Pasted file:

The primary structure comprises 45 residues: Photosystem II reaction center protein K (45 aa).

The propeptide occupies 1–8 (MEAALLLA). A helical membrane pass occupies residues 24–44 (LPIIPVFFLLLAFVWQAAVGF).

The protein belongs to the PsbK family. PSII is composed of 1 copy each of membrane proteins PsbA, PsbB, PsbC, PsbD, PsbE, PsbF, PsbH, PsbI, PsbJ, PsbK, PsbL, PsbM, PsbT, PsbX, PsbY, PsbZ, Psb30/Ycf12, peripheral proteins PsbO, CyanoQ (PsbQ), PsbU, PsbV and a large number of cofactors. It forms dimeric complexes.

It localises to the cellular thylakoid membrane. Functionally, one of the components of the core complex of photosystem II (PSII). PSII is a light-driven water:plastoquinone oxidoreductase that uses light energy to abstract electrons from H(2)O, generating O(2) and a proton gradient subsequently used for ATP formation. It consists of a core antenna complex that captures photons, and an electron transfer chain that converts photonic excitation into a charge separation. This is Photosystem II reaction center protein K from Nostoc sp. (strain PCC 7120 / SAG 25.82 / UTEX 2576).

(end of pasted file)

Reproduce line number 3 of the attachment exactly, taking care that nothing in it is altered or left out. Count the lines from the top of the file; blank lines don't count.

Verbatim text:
The protein belongs to the PsbK family. PSII is composed of 1 copy each of membrane proteins PsbA, PsbB, PsbC, PsbD, PsbE, PsbF, PsbH, PsbI, PsbJ, PsbK, PsbL, PsbM, PsbT, PsbX, PsbY, PsbZ, Psb30/Ycf12, peripheral proteins PsbO, CyanoQ (PsbQ), PsbU, PsbV and a large number of cofactors. It forms dimeric complexes.